Overline: Energy Transition
Headline: Research Examines International Hydrogen Policies

As countries get to grips with their climate-neutrality targets, hydrogen has assumed a key role in transitions in energy and industry around the world. A new series of discussion papers published by the Research Institute for Sustainability (RIFS) provides a detailed analysis of hydrogen strategies and policies in different countries and regions.

Wasserstoff gilt als entscheidend für das Erreichen von Netto-Null.
Wasserstoff gilt als entscheidend für das Erreichen von Netto-Null. Shutterstock/FOTOGRIN

Hydrogen and its derivatives have the potential to replace fossil fuels as globally traded energy commodities. Access to low-cost clean hydrogen as an energy carrier and industrial feedstock is of growing strategic importance for industrial competitiveness and energy security. The coming decades will be crucial for securing technological leadership and shaping regional and global value chains within an international hydrogen economy.

However, investments in hydrogen remain highly dependent on policy decisions, in particular in leading economies such as the United States, China and the EU. These players are taking a range of competing approaches, driven by diverse interests and circumstances.

Technology pathways for hydrogen production, the prioritization of end-use sectors, the choice of support mechanisms, and attitudes towards international hydrogen trade and infrastructure planning are all matters of contention. Internationally, a complex and fragmented system of hydrogen governance is emerging, characterized by an increasing number of bilateral partnerships, .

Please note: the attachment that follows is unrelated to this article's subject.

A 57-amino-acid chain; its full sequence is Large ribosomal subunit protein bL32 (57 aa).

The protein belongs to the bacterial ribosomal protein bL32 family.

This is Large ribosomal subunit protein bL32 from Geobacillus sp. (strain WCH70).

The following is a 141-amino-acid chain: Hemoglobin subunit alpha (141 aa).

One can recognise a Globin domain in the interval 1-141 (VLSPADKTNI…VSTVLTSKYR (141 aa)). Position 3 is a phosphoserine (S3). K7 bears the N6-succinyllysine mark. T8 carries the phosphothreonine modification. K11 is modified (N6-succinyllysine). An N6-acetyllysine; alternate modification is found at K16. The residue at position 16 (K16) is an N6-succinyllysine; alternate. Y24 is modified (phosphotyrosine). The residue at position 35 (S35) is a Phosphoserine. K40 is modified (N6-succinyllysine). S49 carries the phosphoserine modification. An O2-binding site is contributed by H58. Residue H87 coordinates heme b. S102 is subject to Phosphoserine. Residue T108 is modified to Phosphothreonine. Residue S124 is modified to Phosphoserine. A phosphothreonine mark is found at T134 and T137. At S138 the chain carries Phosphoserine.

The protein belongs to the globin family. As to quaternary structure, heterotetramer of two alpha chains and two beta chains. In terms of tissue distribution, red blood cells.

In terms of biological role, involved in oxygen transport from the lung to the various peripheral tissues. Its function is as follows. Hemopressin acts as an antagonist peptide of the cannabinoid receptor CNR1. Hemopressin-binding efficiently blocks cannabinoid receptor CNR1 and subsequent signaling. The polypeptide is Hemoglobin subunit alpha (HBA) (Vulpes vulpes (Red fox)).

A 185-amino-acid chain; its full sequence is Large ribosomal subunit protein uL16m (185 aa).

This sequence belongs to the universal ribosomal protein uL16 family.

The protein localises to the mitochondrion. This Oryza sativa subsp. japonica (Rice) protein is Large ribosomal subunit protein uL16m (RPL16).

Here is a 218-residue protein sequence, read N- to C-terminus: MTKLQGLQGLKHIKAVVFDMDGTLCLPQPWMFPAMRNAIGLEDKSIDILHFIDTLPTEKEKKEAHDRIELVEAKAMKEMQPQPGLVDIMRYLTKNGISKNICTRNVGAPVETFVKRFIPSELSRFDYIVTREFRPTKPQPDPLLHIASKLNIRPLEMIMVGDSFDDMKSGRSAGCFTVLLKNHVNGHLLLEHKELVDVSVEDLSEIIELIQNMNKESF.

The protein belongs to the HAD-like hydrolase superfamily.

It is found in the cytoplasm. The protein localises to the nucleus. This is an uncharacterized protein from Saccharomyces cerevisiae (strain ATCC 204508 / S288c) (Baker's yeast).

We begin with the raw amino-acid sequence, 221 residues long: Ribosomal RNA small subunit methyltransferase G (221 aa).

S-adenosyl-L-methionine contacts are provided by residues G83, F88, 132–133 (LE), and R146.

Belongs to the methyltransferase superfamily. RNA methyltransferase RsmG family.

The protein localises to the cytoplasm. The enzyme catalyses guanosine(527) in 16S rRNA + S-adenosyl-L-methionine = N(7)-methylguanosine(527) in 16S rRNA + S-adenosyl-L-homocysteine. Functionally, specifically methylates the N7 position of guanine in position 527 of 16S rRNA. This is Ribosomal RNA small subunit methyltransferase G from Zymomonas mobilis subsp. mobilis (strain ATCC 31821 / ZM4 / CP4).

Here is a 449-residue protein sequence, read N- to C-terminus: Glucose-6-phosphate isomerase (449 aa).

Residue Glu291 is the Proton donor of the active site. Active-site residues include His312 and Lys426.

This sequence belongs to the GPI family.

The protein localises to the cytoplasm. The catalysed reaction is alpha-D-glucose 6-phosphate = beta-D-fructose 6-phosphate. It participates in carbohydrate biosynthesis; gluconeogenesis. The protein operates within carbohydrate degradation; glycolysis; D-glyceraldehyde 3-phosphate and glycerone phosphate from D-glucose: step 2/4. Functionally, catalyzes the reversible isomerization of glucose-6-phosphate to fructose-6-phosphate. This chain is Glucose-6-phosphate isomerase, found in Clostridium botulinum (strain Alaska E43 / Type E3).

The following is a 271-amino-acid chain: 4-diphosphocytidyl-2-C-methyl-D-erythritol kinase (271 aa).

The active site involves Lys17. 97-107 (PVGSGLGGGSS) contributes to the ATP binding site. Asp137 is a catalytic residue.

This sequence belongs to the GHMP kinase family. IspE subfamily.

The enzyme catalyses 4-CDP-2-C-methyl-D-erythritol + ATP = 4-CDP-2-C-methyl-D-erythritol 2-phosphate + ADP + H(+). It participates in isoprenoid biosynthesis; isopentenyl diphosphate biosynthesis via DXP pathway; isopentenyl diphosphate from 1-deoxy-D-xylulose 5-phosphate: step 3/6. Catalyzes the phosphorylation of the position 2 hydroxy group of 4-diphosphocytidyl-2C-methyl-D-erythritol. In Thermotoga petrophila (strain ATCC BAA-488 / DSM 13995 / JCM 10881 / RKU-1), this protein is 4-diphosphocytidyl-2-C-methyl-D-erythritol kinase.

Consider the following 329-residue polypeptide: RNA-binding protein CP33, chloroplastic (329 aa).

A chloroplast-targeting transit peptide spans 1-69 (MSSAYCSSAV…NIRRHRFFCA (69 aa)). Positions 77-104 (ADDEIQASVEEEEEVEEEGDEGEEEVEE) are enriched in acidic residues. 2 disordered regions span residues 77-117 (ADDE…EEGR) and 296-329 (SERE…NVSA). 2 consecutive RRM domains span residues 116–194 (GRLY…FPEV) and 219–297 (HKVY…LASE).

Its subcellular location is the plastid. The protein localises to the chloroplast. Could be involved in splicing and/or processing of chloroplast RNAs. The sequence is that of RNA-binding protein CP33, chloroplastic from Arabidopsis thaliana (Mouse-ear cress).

The RIFS Discussion Paper series covers the EU, key EU Member States and close neighbours (i.e. the UK and Norway) as well as major players around the world, including the United States, China, Japan, and Australia. The case studies place a particular emphasis on the international engagement of the countries examined and reflect on the implications of their policy approaches on the evolving geopolitics and geoeconomics of hydrogen.

The Discussion Papers will be published on a rolling basis over the course of 2023.


  • Nunez, A., Quitzow, R. (2023): Germany's Hydrogen Strategy: Securing Industrial Leadership in a Carbon-Neutral Economy. - RIFS Discussion Paper, April 2023. https://doi.org/10.48481/rifs.2023.010
  • Escribano, G., Urbasos, I. (2023): Spain’s Hydrogen Ambition: Between reindustrialisation and export-led energy integration with the EU. - RIFS Discussion Paper, April 2023. https://doi.org/10.48481/rifs.2023.011
  • Ćetković, S., Stockburger, J. (2023): Hydrogen Strategy of Sweden: Unpacking the Multiple Drivers and Barriers to Hydrogen Development. - RIFS Discussion Paper, April 2023. https://doi.org/10.48481/rifs.2023.012
  • Stam, R., van der Linde, C., Stapersma, P. (2023): The Netherlands as a Future Hydrogen Hub for Northwest Europe: Analysing Domestic Developments and International Engagement. - RIFS Discussion Paper, April 2023. https://doi.org/10.48481/rifs.2023.013
  • Prontera, A. (2023). Italian Hydrogen Policy: Drivers, Constraints and Recent Developments. RIFS Discussion Paper, May 2023. https://doi.org/10.48481/rifs.2023.015
  • Skjærseth, J. B., Eikeland, P. O., Inderberg, T. H. J., Larsen, M. L. (2023): Norway's internal and external hydrogen strategy. - RIFS Discussion Paper, April 2023.https://doi.org/10.48481/rifs.2023.017